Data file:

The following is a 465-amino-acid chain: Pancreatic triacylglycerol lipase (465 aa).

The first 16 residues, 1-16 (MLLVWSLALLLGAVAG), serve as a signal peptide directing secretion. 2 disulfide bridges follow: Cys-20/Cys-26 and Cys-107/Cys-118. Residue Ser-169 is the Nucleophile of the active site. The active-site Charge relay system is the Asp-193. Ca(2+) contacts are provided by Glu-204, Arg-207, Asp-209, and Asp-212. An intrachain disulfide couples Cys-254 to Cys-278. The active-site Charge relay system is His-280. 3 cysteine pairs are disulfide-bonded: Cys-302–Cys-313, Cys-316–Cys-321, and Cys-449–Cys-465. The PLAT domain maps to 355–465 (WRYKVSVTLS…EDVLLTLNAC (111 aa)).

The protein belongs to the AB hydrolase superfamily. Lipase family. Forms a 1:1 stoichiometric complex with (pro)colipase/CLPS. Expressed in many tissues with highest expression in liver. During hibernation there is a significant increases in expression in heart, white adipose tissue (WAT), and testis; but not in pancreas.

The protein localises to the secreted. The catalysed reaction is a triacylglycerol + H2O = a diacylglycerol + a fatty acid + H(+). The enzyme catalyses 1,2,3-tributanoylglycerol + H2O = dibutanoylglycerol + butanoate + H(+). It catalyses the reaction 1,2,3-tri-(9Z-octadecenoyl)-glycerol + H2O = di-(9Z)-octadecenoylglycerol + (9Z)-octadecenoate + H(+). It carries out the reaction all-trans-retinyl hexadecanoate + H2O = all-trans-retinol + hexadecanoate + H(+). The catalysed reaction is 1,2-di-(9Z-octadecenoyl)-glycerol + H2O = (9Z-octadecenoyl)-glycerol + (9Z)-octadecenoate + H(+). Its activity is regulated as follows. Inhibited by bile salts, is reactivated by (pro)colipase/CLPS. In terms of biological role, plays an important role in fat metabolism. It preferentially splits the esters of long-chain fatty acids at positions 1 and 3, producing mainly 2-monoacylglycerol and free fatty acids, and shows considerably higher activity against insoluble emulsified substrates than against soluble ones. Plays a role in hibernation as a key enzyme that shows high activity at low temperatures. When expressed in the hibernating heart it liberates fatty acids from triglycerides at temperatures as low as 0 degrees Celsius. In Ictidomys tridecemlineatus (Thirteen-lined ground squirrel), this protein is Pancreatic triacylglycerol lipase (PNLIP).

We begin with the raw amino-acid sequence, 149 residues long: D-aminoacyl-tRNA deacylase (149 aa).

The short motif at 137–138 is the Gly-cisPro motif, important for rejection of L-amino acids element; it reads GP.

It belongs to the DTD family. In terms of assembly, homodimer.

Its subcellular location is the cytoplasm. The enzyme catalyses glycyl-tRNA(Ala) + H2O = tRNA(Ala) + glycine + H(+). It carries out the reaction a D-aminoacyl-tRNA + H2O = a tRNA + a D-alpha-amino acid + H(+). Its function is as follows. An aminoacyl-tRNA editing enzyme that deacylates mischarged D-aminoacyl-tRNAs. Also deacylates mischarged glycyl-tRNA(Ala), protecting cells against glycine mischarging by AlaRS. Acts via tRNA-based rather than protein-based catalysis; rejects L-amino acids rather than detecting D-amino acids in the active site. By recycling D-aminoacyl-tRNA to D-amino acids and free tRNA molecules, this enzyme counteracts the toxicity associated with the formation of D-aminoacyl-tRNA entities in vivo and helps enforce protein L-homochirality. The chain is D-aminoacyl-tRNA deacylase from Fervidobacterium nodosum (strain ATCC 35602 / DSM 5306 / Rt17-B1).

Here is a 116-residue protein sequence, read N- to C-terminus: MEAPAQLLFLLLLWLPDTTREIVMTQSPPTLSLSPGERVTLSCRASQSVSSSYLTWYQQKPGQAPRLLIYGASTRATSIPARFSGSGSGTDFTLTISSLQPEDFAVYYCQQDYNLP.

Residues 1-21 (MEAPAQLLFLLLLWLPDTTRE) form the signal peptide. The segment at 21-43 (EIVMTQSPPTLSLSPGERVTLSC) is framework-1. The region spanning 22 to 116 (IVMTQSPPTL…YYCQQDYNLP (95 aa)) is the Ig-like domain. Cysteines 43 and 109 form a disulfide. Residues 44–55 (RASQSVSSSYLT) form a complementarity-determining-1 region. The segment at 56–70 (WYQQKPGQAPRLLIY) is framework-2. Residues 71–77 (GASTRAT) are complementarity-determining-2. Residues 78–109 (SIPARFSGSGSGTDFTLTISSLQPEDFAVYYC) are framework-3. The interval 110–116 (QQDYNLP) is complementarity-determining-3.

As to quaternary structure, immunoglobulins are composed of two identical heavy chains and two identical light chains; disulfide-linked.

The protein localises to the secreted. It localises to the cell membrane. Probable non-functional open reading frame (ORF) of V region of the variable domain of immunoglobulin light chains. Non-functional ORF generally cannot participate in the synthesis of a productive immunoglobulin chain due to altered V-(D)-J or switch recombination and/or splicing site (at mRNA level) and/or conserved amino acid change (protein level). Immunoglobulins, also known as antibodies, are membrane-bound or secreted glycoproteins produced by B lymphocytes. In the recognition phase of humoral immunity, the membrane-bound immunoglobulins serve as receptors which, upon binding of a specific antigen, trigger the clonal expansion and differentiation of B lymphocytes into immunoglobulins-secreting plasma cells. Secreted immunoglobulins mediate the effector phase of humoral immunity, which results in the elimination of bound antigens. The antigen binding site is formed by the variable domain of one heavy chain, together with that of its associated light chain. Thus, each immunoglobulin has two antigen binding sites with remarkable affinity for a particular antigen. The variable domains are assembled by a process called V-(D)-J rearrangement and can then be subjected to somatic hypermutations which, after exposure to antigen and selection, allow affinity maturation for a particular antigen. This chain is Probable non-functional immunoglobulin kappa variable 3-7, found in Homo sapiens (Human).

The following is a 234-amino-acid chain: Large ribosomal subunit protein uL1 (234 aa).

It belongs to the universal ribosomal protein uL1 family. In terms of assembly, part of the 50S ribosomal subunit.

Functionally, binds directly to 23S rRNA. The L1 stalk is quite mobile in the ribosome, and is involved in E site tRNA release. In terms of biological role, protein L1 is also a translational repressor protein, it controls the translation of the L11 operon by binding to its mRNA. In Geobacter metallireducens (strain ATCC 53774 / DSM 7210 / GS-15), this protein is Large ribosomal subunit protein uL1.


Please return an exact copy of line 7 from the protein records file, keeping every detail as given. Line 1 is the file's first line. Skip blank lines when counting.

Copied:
It belongs to the DTD family. In terms of assembly, homodimer.